The government cannot take action against abuses of the various aid programs associated with the CARES Act without first identifying abuses. In a recent round of inquiries, FINRA sent requests to numerous individuals it has identified as having obtained aid under the CARES Act (e.g., the Paycheck Protection Program (PPP) or Economic Injury Disaster Loan (EIDL)). FINRA has acknowledged the existence of these requests and has stated the focus of the inquiries is the representatives and not FINRA member firms. According to WealthManagement.com, a FINRA spokesperson has said that “FINRA is proactively looking at registered representatives that obtained loans through undisclosed outside business activities.”
Outside business activities (commonly referred to as OBAs) are all business activities outside the scope of a financial adviser’s relationship with his or her member firm. Representatives are required to, at a minimum, notify their firms about their OBAs – if not also obtain written approval of them. FINRA’s use of public information about the PPP loans or the EIDL to flag certain representatives is an interesting approach to identifying and addressing a core requirement – the disclosure of representatives’ outside business activities. But firms and registered representatives should note that the FINRA spokesperson also said, “It is core to FINRA’s mission to detect, deter and investigate potential fraud.”  (emphasis added) 
In that light, it is noteworthy that FINRA’s requests seek information that goes well beyond what is necessary for examining disclosure practices associated with outside business activities. Take, for example, the following questions:
- For any Aid Program Funds received, describe how the proceeds were used.
- Provide any applications or documents submitted to the Small Business Administration or any other government entity in connection with any request for Aid Program Funds.
- List all compensation you have received since October 1, 2019. Include any salary, bonus, commission, profit sharing, or all other payments from any other source.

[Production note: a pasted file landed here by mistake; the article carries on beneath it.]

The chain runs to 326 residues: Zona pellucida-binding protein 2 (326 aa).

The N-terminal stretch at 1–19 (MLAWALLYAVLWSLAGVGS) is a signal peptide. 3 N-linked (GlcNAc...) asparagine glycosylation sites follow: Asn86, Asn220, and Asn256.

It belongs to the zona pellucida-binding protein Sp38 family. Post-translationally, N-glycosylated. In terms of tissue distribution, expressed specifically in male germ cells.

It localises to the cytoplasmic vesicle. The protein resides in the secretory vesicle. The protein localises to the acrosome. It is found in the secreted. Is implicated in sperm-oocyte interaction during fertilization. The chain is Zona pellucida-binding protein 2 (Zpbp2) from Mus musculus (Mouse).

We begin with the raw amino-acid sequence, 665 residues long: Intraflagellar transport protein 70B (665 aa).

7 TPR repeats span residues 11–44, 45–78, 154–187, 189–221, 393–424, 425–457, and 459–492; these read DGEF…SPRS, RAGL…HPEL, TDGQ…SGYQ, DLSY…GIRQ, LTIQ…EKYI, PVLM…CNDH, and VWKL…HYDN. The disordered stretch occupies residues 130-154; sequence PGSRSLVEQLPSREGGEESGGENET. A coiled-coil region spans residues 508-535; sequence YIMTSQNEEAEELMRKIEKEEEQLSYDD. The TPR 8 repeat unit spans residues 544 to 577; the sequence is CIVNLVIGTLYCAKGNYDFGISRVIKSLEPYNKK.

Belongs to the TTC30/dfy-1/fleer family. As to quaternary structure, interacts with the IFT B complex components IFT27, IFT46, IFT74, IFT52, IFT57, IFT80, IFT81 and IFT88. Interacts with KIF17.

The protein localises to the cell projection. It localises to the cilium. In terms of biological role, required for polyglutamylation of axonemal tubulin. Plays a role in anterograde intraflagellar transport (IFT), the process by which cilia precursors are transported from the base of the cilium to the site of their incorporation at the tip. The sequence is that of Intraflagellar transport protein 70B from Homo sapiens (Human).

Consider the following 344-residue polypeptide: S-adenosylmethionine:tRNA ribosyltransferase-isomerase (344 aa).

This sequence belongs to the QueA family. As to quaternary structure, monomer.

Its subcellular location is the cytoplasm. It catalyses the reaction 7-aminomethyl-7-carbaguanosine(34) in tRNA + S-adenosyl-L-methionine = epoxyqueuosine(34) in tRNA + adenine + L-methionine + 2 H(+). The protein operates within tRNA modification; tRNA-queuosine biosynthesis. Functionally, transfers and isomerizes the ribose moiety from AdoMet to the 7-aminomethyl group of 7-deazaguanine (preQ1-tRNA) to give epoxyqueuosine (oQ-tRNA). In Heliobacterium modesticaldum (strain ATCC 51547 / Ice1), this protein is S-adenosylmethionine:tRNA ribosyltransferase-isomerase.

- Identify any and all bank or brokerage accounts in which you maintain any beneficial ownership over or which you have or had any control…
- Provide all personal telephone numbers and email addresses you use.
If FINRA’s primary focus was simply addressing disclosure of outside business activities, it would seem to already have the key finding (i.e., nondisclosure) because it targeted representatives that had “undisclosed outside business activities.” Thus, in our estimation, FINRA may be searching for fraudulent activity in connection with the disclosure of OBAs but also with respect to representations by representatives in obtaining CARES Act relief.
Practical considerations for individuals targeted by these requests and their firms
- Ensure you follow your firm’s policies and procedures with respect to the receipt of regulatory inquiries and responding to them.
- FINRA is collecting information only for its own purposes, but be mindful that FINRA can share information with government agencies. If you have concerns about collateral consequences of the information you would have to provide FINRA, contact an attorney.
- Communicate with the representative(s) immediately to assess whether they in fact have any ongoing, undisclosed OBA. Document your efforts.
- Review relevant forms such as annual compliance questionnaires completed by the relevant representatives to review assertions about the existence of OBAs.
- Take steps to clearly document when information and documents about OBAs are provided by representatives so as to avoid confusion as to when the firm was notified. Consider having in-house counsel do the review or stamp the copies with unique identifying numbers to trace back to collection during review.
- Consider conducting a review of each relevant representative’s electronic communications for the business name(s) identified during this process.
- Discuss whether any of the firm’s customers have participated in the OBA in any manner – as investors, lenders, or customers.
 In addition to serving FINRA’s own regulatory purposes, FINRA’s collection of information could also create a stockpile of information that the Small Business Administration could use to assess the accuracy of representations made to it in obtaining or seeking forgiveness of a PPP loan.